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Coalition of Nonprofit Organizations

Boston WINS (Workforce Investment Network)


Coalition of Nonprofit Organizations


Boston WINS (Workforce Investment Network)


How can a group of nonprofit organizations, a public school district, and a foundation work together to create college and career readiness opportunities for all students as they graduate high school, succeed in post-secondary programs, and enter the workforce?



Boston Public Schools have an increasing high school graduation rate. In 2018, the high school graduation rate was 75.1%, the highest it has ever been.[1] Yet evidence shows that students struggle once they enroll in college. Only 51.6% of Boston’s high schools’ graduates of the class of 2011 earned a degree six years later. And disparities still exist along racial lines. The Boston Globe notes that 80% of Asian female graduates of the high school class of 2011 earned degrees, compared to 33.6% of Latino males.[2] There is an opportunity for increased attention and coordination for students as they transition from high school to college and the workforce.


A corporate foundation sought to help better prepare youth to graduate from Boston Public Schools and be prepared for post-secondary success that would lead to employment.  The foundation brought together five nonprofit partners – Boston Private Industry Council (PIC), Bottom Line, College Advising Corps, uAspire and Year Up – to collaborate with Boston Public Schools to advance college and career readiness and success for youth. Through a multi-year commitment, the foundation and its nonprofit partners created a network focused on accelerating education and workforce development across Boston.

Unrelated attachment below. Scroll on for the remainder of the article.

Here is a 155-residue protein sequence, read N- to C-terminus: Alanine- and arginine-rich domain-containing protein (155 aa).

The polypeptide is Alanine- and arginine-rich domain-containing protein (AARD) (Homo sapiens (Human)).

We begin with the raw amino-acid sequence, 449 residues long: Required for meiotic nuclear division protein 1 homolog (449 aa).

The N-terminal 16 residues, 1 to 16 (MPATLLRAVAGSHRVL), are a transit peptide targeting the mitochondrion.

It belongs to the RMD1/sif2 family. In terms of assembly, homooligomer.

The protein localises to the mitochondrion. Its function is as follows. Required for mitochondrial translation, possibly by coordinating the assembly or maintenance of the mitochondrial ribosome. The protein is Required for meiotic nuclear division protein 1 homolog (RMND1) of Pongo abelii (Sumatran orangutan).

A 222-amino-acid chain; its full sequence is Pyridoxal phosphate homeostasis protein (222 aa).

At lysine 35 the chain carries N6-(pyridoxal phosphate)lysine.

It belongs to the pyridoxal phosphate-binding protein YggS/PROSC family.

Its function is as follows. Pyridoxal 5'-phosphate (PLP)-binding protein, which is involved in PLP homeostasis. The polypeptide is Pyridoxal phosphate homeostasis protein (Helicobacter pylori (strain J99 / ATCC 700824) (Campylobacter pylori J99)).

The network is a facilitated, place-based system of high-performing service providers working in conjunction with key stakeholders to enable a coordinated, efficient, and effective service delivery that advances a set of unified outcomes to youth.

Nonprofit partners provide a continuum of services for young people to move along a pathway from high school graduation to post-secondary education to employment. The corporate partner also set a goal to hire youth who had worked with one of these five programs and graduated from Boston Public Schools.

To improve the efficiency and reach of the five programs, the Initiative requires coordination of efforts to ensure youth are participating in core services. These services support students in achieving milestones to ensure they are prepared for post-secondary success on their pathway to employment.

The foundation partnered with Root Cause in 2015 to provide structured facilitation for the key stakeholders.  The Root Cause team helped develop and implement a collective action model in partnership with the foundation, nonprofit organizations, school district leaders, and teams of educators in the 26 high schools.

The Root Cause team, led by Colette Stanzler, guided the group in reaching consensus on a common set of desired student outcomes, created a performance measurement system to provide internal and external transparency about the successes and opportunities for improvement, and developed a management and governance structure for the initiative.

Root Cause also facilitates regular communication among stakeholders and supports nonprofit partners in using a centralized reporting system. Together, nonprofit and school partners track student participation in services, identify and address gaps in services, and facilitate referrals to network partners.


[1] “Facts and Figures.” Boston Public Schools.

[2] Vaznis, James. “Boston High School Grads Missing Goals on Degrees.” The Boston Globe. 11 April 2018.

“We wanted to create a program that would combine all the kinds of expertise necessary to support youths through high school and college and into the workforce. The key would be a coordinated system to pass students between these specialties, rather than relying on the students themselves to find what they needed when they needed it in a patchwork of organizations and solutions.” Joseph Hooley, State Street CEO